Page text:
By Isolde Raftery, NBC News
During the seven days that 15-year-old Chloe Rodriguez, of southern France, was held captive, she memorized details – her kidnapper, his car, its license plate ‑ but she did not try to defy the man's orders for fear of being killed, metrofrance.com reported.
Chloe was found in Germany, tied up in the trunk of a car Friday afternoon after police stopped her kidnapper during a routine traffic stop, RTL.fr reported. She had disappeared the week before, on Nov. 9, after leaving her home by scooter to go to a friend’s house.
Her scooter was found six miles away with her all belongings except for her helmet.
Chloe was hospitalized Friday after being found. Her parents told reporters that she is doing well, but that she has cried a lot, according to RTL, and that she was physically exhausted.
The kidnapper, described as a 32-year-old man from the Gard region in southern France where Chloe lives with her family, was detained at a German jail.
According to local news reports, the man had been released from jail in September after being convicted in May 2009 of physically and sexually assaulting six women. Those women had been, like Chloe, traveling alone on the streets of their rural community, either by foot or bicycle.
The man’s lawyer said, according to RTL, that he had undergone the recommended psychiatry in prison. But he did not check in with his probation officer after his release.
Violette Rodriguez told reporters Friday that she was elated by the news. “Today is too beautiful. There will be two birthdays for my little Chloe,” she said in French.
She added: “This man who did her so much harm ‑ there is justice, and justice will be rendered. But I thank him anyway, because he kept her alive.”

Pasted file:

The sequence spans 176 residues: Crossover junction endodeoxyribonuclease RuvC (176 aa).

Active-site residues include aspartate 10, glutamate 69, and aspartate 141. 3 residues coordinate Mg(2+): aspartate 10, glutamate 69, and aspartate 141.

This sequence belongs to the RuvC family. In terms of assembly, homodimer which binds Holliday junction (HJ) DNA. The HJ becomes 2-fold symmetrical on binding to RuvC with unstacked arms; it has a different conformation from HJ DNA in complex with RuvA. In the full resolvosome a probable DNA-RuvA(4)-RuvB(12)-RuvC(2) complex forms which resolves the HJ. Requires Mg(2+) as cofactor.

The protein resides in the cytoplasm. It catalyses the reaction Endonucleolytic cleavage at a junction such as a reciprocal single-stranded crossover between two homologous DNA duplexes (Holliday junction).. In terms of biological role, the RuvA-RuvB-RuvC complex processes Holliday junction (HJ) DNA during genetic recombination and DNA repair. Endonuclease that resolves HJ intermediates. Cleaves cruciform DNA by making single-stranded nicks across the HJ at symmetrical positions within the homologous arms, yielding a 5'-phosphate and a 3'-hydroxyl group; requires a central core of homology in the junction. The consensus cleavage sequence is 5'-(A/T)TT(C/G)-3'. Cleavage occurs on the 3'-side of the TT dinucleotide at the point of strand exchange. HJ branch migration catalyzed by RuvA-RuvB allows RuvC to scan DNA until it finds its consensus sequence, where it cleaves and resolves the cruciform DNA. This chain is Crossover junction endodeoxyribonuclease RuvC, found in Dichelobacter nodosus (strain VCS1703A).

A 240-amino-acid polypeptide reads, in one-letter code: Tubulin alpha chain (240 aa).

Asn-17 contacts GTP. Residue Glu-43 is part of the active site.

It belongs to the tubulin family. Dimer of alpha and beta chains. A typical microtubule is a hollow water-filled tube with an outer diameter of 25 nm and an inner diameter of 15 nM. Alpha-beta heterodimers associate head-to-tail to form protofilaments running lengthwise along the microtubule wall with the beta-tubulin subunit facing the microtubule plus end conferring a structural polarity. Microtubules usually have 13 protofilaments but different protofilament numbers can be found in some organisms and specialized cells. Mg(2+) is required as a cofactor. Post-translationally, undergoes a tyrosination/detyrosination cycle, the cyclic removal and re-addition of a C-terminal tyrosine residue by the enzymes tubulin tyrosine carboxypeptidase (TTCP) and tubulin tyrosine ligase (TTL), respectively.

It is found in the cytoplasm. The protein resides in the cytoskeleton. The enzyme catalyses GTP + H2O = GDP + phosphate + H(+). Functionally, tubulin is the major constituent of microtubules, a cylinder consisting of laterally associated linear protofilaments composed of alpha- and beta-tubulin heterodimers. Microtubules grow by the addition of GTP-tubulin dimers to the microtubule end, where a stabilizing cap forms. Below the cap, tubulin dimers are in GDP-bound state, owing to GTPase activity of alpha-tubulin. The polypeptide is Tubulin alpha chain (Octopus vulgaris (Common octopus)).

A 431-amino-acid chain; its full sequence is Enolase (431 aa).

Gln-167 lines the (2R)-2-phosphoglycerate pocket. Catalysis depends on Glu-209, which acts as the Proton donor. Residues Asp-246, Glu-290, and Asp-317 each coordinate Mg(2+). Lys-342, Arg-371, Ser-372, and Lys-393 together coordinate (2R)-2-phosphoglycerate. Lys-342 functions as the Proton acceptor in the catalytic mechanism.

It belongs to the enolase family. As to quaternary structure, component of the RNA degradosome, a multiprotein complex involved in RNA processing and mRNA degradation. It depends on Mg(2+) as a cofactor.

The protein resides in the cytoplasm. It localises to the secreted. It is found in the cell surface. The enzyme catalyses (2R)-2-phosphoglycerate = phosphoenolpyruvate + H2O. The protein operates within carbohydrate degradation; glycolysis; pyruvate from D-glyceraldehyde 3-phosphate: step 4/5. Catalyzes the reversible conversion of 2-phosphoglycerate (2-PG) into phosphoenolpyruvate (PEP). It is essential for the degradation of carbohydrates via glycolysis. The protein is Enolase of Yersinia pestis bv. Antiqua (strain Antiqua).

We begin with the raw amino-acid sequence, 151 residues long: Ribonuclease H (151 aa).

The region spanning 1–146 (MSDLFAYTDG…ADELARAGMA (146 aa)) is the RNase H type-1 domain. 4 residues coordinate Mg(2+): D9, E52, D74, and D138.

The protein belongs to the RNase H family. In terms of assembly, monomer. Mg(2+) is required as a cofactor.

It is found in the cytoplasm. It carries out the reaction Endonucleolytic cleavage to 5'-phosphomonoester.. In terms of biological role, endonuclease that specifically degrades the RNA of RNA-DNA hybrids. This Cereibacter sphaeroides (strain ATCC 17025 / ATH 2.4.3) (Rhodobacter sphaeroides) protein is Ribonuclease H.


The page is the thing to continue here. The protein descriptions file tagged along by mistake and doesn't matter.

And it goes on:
Chloe returned home by TGV – France’s rapid train system ‑ Saturday after spending the night in Germany at the police station. In the car ride home from the station, her mother, Violette Rodriguez, covered her teen daughter with a blanket to protect her. They were escorted down a small rural road by a police motorcade.
Her father, Jesus Rodriguez, told reporters that his daughter told him that she never contradicted her captor and that she had come to understand his triggers, according to lexpress.fr.
“She told us that she was able to have a dialogue with this man, and that she obeyed all his orders,” Jesus Rodriguez told reporters outside their home.
Cheers erupted in the village where the family lives. Residents were relieved after a week of combing the back roads and the many abandoned stone houses that make the region seem so picturesque and innocent.
Posted by Rabbi Nuchem Rosenberg at 11/18/2012
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Rabbi Nuchem Rosenberg